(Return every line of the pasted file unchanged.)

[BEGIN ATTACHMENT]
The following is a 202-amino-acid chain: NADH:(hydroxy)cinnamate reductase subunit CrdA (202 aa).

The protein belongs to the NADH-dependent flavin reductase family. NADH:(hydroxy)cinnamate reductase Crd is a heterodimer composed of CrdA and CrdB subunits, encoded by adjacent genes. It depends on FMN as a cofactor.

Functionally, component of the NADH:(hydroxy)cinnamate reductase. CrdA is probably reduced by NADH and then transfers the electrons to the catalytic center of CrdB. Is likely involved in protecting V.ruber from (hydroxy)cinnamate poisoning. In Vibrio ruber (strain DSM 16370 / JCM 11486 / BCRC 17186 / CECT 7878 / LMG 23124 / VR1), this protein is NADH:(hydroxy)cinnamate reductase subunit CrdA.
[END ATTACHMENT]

The following is a 202-amino-acid chain: NADH:(hydroxy)cinnamate reductase subunit CrdA (202 aa).

The protein belongs to the NADH-dependent flavin reductase family. NADH:(hydroxy)cinnamate reductase Crd is a heterodimer composed of CrdA and CrdB subunits, encoded by adjacent genes. It depends on FMN as a cofactor.

Functionally, component of the NADH:(hydroxy)cinnamate reductase. CrdA is probably reduced by NADH and then transfers the electrons to the catalytic center of CrdB. Is likely involved in protecting V.ruber from (hydroxy)cinnamate poisoning. In Vibrio ruber (strain DSM 16370 / JCM 11486 / BCRC 17186 / CECT 7878 / LMG 23124 / VR1), this protein is NADH:(hydroxy)cinnamate reductase subunit CrdA.